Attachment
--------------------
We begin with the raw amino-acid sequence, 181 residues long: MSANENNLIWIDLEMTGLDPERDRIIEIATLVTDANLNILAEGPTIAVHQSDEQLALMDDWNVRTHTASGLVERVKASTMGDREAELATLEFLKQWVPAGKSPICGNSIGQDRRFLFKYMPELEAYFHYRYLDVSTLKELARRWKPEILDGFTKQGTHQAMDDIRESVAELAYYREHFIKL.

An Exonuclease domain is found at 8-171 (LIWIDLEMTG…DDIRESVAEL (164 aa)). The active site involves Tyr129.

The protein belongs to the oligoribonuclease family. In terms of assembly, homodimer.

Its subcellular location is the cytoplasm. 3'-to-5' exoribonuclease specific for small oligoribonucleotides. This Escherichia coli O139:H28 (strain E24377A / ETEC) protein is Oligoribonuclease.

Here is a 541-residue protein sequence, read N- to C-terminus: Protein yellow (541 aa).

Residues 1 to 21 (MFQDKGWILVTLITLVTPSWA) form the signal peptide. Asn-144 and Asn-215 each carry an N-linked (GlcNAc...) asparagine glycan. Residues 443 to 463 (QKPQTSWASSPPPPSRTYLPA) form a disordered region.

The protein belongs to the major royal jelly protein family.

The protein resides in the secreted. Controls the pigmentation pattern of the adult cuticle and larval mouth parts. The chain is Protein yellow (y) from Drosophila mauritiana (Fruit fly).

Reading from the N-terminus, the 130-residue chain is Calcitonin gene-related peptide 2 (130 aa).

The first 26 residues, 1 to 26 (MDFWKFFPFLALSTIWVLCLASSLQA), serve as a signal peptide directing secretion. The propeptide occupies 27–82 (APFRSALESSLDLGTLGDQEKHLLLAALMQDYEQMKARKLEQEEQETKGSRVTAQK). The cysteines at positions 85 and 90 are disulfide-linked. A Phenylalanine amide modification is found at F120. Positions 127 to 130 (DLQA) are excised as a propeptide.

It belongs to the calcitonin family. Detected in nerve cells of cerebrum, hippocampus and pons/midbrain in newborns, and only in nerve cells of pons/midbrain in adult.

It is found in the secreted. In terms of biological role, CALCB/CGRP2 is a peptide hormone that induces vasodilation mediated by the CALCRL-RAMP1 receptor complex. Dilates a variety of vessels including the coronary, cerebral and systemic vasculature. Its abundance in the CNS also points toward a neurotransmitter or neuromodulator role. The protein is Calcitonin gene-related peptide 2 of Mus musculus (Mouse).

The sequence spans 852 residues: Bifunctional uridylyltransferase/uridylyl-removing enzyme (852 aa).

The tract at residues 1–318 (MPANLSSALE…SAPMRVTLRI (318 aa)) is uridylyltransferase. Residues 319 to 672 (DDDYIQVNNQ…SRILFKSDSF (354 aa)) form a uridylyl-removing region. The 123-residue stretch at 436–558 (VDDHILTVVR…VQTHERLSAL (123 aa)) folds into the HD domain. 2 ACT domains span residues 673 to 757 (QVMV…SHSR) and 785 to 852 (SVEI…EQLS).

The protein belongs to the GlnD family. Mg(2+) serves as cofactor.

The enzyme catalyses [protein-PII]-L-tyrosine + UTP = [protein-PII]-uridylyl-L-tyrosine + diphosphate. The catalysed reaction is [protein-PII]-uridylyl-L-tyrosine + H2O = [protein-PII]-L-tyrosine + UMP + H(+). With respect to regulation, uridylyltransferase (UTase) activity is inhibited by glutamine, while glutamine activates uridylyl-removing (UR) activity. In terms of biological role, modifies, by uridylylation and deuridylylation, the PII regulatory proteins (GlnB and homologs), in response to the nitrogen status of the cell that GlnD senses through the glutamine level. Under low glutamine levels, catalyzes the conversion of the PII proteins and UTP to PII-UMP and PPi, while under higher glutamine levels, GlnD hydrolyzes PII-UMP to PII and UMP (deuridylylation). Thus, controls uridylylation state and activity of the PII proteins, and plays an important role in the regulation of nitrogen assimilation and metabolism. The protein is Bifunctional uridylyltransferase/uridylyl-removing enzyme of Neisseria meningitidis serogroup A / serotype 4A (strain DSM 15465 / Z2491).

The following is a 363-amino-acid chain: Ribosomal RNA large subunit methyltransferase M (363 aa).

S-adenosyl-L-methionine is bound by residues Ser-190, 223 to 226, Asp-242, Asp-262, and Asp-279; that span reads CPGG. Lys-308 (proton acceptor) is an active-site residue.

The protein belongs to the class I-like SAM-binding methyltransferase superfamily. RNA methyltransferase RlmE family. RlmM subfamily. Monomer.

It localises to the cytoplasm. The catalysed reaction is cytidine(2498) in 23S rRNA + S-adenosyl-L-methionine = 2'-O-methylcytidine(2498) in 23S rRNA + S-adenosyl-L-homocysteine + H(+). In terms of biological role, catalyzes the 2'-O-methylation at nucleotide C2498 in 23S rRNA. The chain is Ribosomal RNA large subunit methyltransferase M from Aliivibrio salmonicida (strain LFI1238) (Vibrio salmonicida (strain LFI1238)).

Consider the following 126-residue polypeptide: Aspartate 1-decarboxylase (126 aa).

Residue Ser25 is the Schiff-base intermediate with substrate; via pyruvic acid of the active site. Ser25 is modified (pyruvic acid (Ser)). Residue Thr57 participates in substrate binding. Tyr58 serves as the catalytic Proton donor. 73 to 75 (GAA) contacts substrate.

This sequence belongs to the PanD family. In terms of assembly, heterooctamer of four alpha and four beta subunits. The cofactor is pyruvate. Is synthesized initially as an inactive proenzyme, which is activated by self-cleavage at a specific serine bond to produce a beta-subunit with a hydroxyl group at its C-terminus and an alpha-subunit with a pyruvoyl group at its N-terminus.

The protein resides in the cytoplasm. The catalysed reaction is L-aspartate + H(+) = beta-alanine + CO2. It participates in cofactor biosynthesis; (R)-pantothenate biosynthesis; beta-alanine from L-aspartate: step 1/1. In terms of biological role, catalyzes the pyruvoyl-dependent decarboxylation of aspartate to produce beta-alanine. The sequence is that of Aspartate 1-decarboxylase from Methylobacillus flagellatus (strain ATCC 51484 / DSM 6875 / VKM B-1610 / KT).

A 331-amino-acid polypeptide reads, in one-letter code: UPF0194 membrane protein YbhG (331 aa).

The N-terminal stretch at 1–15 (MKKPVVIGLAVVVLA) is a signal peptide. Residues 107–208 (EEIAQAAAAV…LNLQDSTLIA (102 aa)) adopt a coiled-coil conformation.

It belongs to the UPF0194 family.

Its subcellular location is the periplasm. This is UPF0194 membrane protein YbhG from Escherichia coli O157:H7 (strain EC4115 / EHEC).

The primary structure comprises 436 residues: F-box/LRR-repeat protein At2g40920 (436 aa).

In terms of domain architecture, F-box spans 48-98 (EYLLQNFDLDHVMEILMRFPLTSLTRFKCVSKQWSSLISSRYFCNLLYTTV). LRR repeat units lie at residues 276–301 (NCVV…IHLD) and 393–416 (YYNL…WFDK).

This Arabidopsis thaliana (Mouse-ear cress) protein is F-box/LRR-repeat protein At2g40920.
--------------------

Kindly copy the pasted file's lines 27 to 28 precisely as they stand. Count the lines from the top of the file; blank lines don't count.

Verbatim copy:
It belongs to the UPF0194 family.

Its subcellular location is the periplasm. This is UPF0194 membrane protein YbhG from Escherichia coli O157:H7 (strain EC4115 / EHEC).